Analyze Some of PETA’s Most Powerful Ads With Our Executive Vice President

PETA is well known for using photos and videos to show what animals endure when they’re used for experimentation, food, clothing, and entertainment. As the largest animal rights organization in the world, we send the message that although other animals differ from humans in many ways, they have the capacity to suffer, too, and therefore deserve consideration based on their needs. Persuading our audience to consider the needs and wants of someone so unlike them and to change their lifestyle is challenging, to say the least, as is getting attention for animals when there’s so much else going on in the world. So we use street theater, bold antics, and provocative campaigns to keep animal rights in the forefront of people’s minds. TeachKind teamed up with our very own Tracy Reiman, PETA’s executive vice president, to take a look at some of the organization’s most powerful ad campaigns and explain how carefully chosen words and images can be used to challenge beliefs about animals.

Tracy’s Rhetorical Analysis of Advertisements

As your class studies rhetoric and persuasive writing, have students watch this video in which Tracy breaks down the decisions that went into creating and placing eye-catching PETA advertisements and explains how language can be used to advance the animal rights movement. Have students discuss the in-video questions as a class, in small groups, or in pairs.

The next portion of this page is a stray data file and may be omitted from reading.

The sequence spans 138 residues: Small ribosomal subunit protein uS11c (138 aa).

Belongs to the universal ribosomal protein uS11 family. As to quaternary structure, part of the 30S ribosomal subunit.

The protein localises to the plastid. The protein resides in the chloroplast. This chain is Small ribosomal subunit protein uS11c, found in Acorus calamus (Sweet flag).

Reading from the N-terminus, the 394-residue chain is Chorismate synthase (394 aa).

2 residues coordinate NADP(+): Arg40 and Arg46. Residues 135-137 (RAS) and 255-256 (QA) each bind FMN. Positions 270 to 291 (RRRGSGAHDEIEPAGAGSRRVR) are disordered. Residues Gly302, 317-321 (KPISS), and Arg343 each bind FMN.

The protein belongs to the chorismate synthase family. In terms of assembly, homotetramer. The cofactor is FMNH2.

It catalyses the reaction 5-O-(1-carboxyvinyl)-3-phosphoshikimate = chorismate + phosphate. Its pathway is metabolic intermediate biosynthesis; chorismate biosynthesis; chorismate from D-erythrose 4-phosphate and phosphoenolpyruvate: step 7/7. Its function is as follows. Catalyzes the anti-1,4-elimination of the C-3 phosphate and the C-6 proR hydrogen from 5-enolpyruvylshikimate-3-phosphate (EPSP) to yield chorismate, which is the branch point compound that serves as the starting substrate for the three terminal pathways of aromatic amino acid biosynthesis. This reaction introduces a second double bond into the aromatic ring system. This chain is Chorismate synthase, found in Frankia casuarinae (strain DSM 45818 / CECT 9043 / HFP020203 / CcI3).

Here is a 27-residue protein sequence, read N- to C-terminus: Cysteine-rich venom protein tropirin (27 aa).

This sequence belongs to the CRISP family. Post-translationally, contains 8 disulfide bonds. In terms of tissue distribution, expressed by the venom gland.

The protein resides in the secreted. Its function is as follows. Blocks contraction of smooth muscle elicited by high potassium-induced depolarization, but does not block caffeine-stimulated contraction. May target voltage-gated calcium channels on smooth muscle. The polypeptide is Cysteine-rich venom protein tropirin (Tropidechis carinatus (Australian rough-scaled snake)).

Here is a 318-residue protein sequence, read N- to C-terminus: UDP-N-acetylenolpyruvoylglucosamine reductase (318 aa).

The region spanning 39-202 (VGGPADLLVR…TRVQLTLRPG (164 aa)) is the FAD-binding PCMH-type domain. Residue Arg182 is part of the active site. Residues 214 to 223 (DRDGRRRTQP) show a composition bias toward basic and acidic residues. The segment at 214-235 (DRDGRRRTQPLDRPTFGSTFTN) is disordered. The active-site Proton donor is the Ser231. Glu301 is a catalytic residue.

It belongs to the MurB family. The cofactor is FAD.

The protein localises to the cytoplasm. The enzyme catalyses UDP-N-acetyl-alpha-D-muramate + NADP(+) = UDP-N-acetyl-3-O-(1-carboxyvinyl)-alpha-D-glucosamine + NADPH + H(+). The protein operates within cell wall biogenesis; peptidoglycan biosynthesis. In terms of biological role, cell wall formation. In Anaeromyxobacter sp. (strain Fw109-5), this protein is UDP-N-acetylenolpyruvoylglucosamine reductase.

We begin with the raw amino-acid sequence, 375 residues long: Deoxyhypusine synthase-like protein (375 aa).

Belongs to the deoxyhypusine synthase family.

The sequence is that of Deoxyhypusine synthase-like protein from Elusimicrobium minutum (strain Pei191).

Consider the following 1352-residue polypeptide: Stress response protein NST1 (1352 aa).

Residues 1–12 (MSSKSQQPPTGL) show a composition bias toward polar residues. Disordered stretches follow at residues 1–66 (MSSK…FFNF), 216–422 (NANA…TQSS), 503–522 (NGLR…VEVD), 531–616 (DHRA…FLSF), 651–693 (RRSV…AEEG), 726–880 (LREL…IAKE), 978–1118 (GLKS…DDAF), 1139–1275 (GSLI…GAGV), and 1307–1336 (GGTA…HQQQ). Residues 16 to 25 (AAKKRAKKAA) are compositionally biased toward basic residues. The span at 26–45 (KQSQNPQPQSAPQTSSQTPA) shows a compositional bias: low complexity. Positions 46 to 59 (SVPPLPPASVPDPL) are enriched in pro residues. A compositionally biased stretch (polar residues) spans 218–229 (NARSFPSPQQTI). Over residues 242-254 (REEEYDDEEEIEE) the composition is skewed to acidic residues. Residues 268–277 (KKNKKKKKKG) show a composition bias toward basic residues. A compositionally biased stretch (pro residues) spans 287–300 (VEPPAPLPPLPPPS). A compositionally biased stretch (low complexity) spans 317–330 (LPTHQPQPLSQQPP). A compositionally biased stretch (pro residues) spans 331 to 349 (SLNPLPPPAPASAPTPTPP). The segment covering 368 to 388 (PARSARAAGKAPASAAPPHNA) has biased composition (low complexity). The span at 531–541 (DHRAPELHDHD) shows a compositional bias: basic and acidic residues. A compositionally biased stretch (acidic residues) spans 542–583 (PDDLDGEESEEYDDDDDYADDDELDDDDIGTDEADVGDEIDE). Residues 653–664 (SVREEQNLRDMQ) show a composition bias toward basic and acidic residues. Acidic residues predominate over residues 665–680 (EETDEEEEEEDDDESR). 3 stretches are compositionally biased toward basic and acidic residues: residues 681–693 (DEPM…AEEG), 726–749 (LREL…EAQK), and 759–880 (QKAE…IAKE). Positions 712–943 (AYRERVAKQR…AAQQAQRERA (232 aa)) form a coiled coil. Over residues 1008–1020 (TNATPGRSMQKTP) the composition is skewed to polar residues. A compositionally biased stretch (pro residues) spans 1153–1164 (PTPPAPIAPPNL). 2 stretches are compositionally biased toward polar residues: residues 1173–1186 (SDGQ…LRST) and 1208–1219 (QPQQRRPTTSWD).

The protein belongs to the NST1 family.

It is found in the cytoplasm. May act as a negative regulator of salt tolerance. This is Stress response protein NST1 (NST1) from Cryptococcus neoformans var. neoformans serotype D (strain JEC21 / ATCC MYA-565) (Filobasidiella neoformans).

Wrap-Up Writing Prompt Activity

Encourage students to consider that the words that we use have the power to influence those around us. We internalize their meanings—whether consciously or unconsciously—and act upon them. We now know that animals have the ability to reason, have their own forms of communication, and can solve problems by means that we can’t always understand—yet many still suffer terribly at the hands of humans.

Have students compare and contrast this dairy company ad (which was pulled because of false advertising) and a PETA anti-dairy ad. They can extend their rhetorical analysis by showing how each match up with pathos, logos, and ethos.

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Dive deeper into the power of words and behavior by exploring the topic of cognitive dissonance. Give students the opportunity to understand that what we think and say may not always match up with our actions:

Cognitive Dissonance and How We Treat Animals (Grades 6-12)

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“Almost all of us grew up eating meat, wearing leather, and going to circuses and zoos. We never considered the impact of these actions on the animals involved. For whatever reason, you are now asking the question: Why should animals have rights?” READ MORE

— Ingrid E. Newkirk, PETA President and co-author of Animalkind